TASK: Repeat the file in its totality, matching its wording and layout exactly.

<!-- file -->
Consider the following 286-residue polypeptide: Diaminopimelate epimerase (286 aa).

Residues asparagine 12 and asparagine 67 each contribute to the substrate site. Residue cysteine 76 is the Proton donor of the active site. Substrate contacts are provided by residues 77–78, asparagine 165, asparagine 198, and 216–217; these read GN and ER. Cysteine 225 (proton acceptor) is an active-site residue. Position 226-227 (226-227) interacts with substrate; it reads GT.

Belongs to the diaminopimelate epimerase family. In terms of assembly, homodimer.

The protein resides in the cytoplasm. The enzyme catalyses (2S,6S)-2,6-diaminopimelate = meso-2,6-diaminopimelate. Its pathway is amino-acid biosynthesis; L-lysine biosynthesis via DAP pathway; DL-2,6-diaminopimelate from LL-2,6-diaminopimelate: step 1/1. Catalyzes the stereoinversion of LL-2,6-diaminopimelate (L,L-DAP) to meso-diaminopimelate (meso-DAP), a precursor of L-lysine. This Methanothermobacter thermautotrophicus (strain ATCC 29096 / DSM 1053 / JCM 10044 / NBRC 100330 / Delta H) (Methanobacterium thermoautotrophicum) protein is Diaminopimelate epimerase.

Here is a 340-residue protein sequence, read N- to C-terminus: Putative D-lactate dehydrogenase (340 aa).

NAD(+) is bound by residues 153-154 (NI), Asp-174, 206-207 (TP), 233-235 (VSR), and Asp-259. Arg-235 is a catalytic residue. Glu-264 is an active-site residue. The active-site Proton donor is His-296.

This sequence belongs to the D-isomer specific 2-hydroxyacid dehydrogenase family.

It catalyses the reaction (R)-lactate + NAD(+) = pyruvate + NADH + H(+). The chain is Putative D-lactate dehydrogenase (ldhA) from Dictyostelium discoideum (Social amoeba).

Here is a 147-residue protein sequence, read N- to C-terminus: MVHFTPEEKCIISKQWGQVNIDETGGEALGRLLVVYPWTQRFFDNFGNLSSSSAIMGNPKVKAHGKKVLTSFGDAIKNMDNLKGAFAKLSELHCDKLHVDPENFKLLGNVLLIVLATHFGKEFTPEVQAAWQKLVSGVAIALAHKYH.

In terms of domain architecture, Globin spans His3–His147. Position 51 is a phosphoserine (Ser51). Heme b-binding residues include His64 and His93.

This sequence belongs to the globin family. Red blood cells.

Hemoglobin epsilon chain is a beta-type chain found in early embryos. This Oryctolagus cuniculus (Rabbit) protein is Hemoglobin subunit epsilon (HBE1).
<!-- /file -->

Consider the following 286-residue polypeptide: Diaminopimelate epimerase (286 aa).

Residues asparagine 12 and asparagine 67 each contribute to the substrate site. Residue cysteine 76 is the Proton donor of the active site. Substrate contacts are provided by residues 77–78, asparagine 165, asparagine 198, and 216–217; these read GN and ER. Cysteine 225 (proton acceptor) is an active-site residue. Position 226-227 (226-227) interacts with substrate; it reads GT.

Belongs to the diaminopimelate epimerase family. In terms of assembly, homodimer.

The protein resides in the cytoplasm. The enzyme catalyses (2S,6S)-2,6-diaminopimelate = meso-2,6-diaminopimelate. Its pathway is amino-acid biosynthesis; L-lysine biosynthesis via DAP pathway; DL-2,6-diaminopimelate from LL-2,6-diaminopimelate: step 1/1. Catalyzes the stereoinversion of LL-2,6-diaminopimelate (L,L-DAP) to meso-diaminopimelate (meso-DAP), a precursor of L-lysine. This Methanothermobacter thermautotrophicus (strain ATCC 29096 / DSM 1053 / JCM 10044 / NBRC 100330 / Delta H) (Methanobacterium thermoautotrophicum) protein is Diaminopimelate epimerase.

Here is a 340-residue protein sequence, read N- to C-terminus: Putative D-lactate dehydrogenase (340 aa).

NAD(+) is bound by residues 153-154 (NI), Asp-174, 206-207 (TP), 233-235 (VSR), and Asp-259. Arg-235 is a catalytic residue. Glu-264 is an active-site residue. The active-site Proton donor is His-296.

This sequence belongs to the D-isomer specific 2-hydroxyacid dehydrogenase family.

It catalyses the reaction (R)-lactate + NAD(+) = pyruvate + NADH + H(+). The chain is Putative D-lactate dehydrogenase (ldhA) from Dictyostelium discoideum (Social amoeba).

Here is a 147-residue protein sequence, read N- to C-terminus: MVHFTPEEKCIISKQWGQVNIDETGGEALGRLLVVYPWTQRFFDNFGNLSSSSAIMGNPKVKAHGKKVLTSFGDAIKNMDNLKGAFAKLSELHCDKLHVDPENFKLLGNVLLIVLATHFGKEFTPEVQAAWQKLVSGVAIALAHKYH.

In terms of domain architecture, Globin spans His3–His147. Position 51 is a phosphoserine (Ser51). Heme b-binding residues include His64 and His93.

This sequence belongs to the globin family. Red blood cells.

Hemoglobin epsilon chain is a beta-type chain found in early embryos. This Oryctolagus cuniculus (Rabbit) protein is Hemoglobin subunit epsilon (HBE1).